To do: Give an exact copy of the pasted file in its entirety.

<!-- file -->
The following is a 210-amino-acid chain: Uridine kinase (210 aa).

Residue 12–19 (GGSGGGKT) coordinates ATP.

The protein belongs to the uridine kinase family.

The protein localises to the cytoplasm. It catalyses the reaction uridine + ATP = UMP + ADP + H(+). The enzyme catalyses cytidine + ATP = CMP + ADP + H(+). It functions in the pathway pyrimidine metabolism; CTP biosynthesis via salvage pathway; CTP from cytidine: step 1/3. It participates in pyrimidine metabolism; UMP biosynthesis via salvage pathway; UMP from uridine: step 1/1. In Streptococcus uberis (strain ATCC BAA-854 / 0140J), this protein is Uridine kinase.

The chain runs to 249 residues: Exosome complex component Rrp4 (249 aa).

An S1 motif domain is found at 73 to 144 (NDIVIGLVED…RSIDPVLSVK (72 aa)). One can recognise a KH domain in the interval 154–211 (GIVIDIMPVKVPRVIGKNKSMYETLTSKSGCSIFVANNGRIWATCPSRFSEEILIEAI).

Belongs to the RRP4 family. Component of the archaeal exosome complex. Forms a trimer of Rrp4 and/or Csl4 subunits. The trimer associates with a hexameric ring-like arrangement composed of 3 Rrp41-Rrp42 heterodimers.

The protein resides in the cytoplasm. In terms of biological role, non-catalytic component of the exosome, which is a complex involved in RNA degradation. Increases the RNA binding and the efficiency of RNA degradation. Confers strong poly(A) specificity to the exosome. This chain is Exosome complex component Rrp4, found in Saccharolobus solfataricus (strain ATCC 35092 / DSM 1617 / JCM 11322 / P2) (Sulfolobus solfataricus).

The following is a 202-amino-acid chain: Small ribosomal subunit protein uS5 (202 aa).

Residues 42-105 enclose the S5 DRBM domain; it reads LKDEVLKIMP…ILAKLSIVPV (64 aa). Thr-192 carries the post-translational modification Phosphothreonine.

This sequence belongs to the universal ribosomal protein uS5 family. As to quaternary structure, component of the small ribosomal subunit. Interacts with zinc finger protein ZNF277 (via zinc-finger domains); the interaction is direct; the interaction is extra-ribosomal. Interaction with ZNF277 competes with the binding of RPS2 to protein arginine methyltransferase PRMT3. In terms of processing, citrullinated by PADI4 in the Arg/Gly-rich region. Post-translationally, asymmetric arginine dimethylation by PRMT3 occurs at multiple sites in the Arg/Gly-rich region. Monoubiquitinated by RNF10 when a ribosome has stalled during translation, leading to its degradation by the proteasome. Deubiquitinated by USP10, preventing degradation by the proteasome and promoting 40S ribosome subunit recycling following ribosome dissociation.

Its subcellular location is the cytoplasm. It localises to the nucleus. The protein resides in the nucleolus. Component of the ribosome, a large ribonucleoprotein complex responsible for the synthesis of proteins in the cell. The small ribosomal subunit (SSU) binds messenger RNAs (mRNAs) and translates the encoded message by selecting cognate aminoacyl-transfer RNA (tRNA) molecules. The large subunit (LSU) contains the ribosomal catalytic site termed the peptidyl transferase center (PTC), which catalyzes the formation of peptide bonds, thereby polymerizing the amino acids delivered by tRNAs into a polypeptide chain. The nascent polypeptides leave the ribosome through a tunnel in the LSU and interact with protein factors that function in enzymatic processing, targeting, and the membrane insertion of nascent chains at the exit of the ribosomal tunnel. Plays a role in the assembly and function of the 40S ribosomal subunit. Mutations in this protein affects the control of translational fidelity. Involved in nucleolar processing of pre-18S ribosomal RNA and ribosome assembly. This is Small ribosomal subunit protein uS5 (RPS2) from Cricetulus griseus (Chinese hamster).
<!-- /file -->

The following is a 210-amino-acid chain: Uridine kinase (210 aa).

Residue 12–19 (GGSGGGKT) coordinates ATP.

The protein belongs to the uridine kinase family.

The protein localises to the cytoplasm. It catalyses the reaction uridine + ATP = UMP + ADP + H(+). The enzyme catalyses cytidine + ATP = CMP + ADP + H(+). It functions in the pathway pyrimidine metabolism; CTP biosynthesis via salvage pathway; CTP from cytidine: step 1/3. It participates in pyrimidine metabolism; UMP biosynthesis via salvage pathway; UMP from uridine: step 1/1. In Streptococcus uberis (strain ATCC BAA-854 / 0140J), this protein is Uridine kinase.

The chain runs to 249 residues: Exosome complex component Rrp4 (249 aa).

An S1 motif domain is found at 73 to 144 (NDIVIGLVED…RSIDPVLSVK (72 aa)). One can recognise a KH domain in the interval 154–211 (GIVIDIMPVKVPRVIGKNKSMYETLTSKSGCSIFVANNGRIWATCPSRFSEEILIEAI).

Belongs to the RRP4 family. Component of the archaeal exosome complex. Forms a trimer of Rrp4 and/or Csl4 subunits. The trimer associates with a hexameric ring-like arrangement composed of 3 Rrp41-Rrp42 heterodimers.

The protein resides in the cytoplasm. In terms of biological role, non-catalytic component of the exosome, which is a complex involved in RNA degradation. Increases the RNA binding and the efficiency of RNA degradation. Confers strong poly(A) specificity to the exosome. This chain is Exosome complex component Rrp4, found in Saccharolobus solfataricus (strain ATCC 35092 / DSM 1617 / JCM 11322 / P2) (Sulfolobus solfataricus).

The following is a 202-amino-acid chain: Small ribosomal subunit protein uS5 (202 aa).

Residues 42-105 enclose the S5 DRBM domain; it reads LKDEVLKIMP…ILAKLSIVPV (64 aa). Thr-192 carries the post-translational modification Phosphothreonine.

This sequence belongs to the universal ribosomal protein uS5 family. As to quaternary structure, component of the small ribosomal subunit. Interacts with zinc finger protein ZNF277 (via zinc-finger domains); the interaction is direct; the interaction is extra-ribosomal. Interaction with ZNF277 competes with the binding of RPS2 to protein arginine methyltransferase PRMT3. In terms of processing, citrullinated by PADI4 in the Arg/Gly-rich region. Post-translationally, asymmetric arginine dimethylation by PRMT3 occurs at multiple sites in the Arg/Gly-rich region. Monoubiquitinated by RNF10 when a ribosome has stalled during translation, leading to its degradation by the proteasome. Deubiquitinated by USP10, preventing degradation by the proteasome and promoting 40S ribosome subunit recycling following ribosome dissociation.

Its subcellular location is the cytoplasm. It localises to the nucleus. The protein resides in the nucleolus. Component of the ribosome, a large ribonucleoprotein complex responsible for the synthesis of proteins in the cell. The small ribosomal subunit (SSU) binds messenger RNAs (mRNAs) and translates the encoded message by selecting cognate aminoacyl-transfer RNA (tRNA) molecules. The large subunit (LSU) contains the ribosomal catalytic site termed the peptidyl transferase center (PTC), which catalyzes the formation of peptide bonds, thereby polymerizing the amino acids delivered by tRNAs into a polypeptide chain. The nascent polypeptides leave the ribosome through a tunnel in the LSU and interact with protein factors that function in enzymatic processing, targeting, and the membrane insertion of nascent chains at the exit of the ribosomal tunnel. Plays a role in the assembly and function of the 40S ribosomal subunit. Mutations in this protein affects the control of translational fidelity. Involved in nucleolar processing of pre-18S ribosomal RNA and ribosome assembly. This is Small ribosomal subunit protein uS5 (RPS2) from Cricetulus griseus (Chinese hamster).